“The Dark Crystal” is a visual marvel, offering us a seemingly endless parade of imaginative creatures and landscapes. Interestingly, the character designs (provided by Brian Froud, who later worked on “Labyrinth”) veer more toward the ugly than the beautiful. Yet somehow, the grotesqueness of the cast makes for a more interesting viewing experience. Bizarre critters like the Podlings are still charming in their way, and the insect-like Garthim are as fascinating as they are frightening. Even the Skeksis, looking like vultures gone wrong, are somewhat sympathetic in their hideousness. It’s hard not to feel a bit sorry for such pathetic, decrepit characters. On the other end of the scale, the delicate Gelflings are the most humanlike of all the creatures, but they still have an otherworldly quality about them.

The performances in “The Dark Crystal” are a winning combination of expressive puppeteering, voice acting, and the occasional use of body doubles (the only humans to appear on-camera). It is difficult to separate the puppeteers from the voice actors, in cases where the puppeteer didn’t fulfill both roles. The puppeteering would not necessarily have succeeded without the voice acting, and vice versa. The body doubles used in the wide shots are likewise important, as the action scenes might have suffered from the puppets’ limitations. All these factors go into creating memorable characters, from the heroic Jen to the brutish leader of the Skeksis, and overall it reflects a remarkable level of cooperation.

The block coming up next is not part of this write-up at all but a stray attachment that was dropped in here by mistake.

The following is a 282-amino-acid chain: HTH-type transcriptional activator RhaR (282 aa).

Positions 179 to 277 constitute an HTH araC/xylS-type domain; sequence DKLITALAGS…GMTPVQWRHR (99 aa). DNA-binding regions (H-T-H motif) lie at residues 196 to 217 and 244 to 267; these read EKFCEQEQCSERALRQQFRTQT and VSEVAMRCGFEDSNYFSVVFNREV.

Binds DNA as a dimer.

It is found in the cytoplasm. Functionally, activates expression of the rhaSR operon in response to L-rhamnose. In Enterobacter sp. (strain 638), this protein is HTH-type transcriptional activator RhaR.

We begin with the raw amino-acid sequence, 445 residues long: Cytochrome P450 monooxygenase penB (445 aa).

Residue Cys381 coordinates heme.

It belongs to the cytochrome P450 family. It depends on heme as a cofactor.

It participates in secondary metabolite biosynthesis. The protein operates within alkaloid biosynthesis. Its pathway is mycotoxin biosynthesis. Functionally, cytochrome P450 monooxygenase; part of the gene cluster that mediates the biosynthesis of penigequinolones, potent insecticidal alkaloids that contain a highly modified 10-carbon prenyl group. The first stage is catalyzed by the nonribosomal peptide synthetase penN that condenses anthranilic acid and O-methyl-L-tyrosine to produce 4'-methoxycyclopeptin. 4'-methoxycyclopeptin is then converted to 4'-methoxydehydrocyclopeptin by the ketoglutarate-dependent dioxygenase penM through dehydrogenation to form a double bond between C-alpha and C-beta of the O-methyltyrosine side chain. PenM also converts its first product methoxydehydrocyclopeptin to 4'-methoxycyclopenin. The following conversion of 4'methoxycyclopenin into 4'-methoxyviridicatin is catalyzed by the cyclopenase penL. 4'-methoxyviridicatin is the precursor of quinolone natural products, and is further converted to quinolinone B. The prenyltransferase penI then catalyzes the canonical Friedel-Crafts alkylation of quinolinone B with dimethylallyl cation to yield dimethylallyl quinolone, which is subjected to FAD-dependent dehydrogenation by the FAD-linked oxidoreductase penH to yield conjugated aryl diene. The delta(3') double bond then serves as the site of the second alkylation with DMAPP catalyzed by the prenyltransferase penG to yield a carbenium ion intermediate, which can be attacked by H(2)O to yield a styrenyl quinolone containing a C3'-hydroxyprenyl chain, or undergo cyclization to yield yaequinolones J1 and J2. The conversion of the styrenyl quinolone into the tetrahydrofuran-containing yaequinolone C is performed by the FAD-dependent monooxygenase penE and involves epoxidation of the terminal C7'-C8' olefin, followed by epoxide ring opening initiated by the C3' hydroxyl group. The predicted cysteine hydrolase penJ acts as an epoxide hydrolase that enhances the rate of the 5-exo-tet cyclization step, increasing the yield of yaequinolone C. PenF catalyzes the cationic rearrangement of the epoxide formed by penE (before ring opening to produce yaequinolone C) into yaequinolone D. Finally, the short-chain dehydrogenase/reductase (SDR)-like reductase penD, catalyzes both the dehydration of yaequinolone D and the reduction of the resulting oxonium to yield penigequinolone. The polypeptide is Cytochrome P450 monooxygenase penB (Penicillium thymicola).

For female fantasy enthusiasts, this film also has a fantasy heroine in Kira. Perhaps the only other Gelfling left in the world, Kira is a welcome change from certain genre clichés. After being inundated with ethereal princesses and tough-talking Amazons, it’s refreshing to see a fantasy heroine who combines the fragility of the former and the bravery of the latter without slipping into either extreme. Kira is also notable for her determination; in fact, she endures far more than Jen in the quest to restore the crystal.

Trailing always at Kira’s heels is another fantasy staple: the fuzzy animal sidekick, here called Fizzgig. However, perhaps because he does not speak, he never becomes irritating. He is actually one of the only creatures that could be classified as “cute,” and his loyalty is quite endearing. Other standout characters are the Chamberlain, a power-hungry Skeksis with a wonderfully expressive sneer, and the manic wise-woman Aughra.

A glorious score by Trevor Jones emphasizes the mythic quality of the story, adding some real majesty to the adventure. Of course, the music has its quieter moments: an impromptu duet between the Gelflings makes for a simple, serene moment in the midst of all the danger.

Another interesting aspect of this film is its ending. While most fantasy films would send their villains to oblivion, “The Dark Crystal” does things differently, further avoiding the clichés of the genre. Jen’s goal is not the destruction of the Skeksis; rather, it is their redemption. The scene in which the Skeksis and Mystics reunite is one of the most poignant moments in the film, when we realize that the “villains” were as in need of saving as the rest of their world. Everything builds to a beautiful, almost dreamlike finale that promises hope without tying things up too neatly.

It’s a shame more films haven’t followed in the footsteps of this one. “The Dark Crystal” is ambitious in its use of puppets to tell an epic tale, but due to the commitment of the filmmakers, the risk pays off. Through the creativity of its design and the enthusiasm of its performers, “The Dark Crystal” is a fantasy like no other.

SCREENPLAY CONTESTSUBMIT your SCREENPLAY
Voted #1 screenplay contest in the world!
NEW MOVIE REVIEWSNEW MOVIE REVIEWS
Read Today's POSTED REVIEWS
MOVIE KILLSEE 1000s of PICTURES
Best of photos, images and pics
MOVIE YEARMOVIES YEAR BY YEAR
Pages from 1900 to present


The Dark Crystal


footer for The Dark Crystal page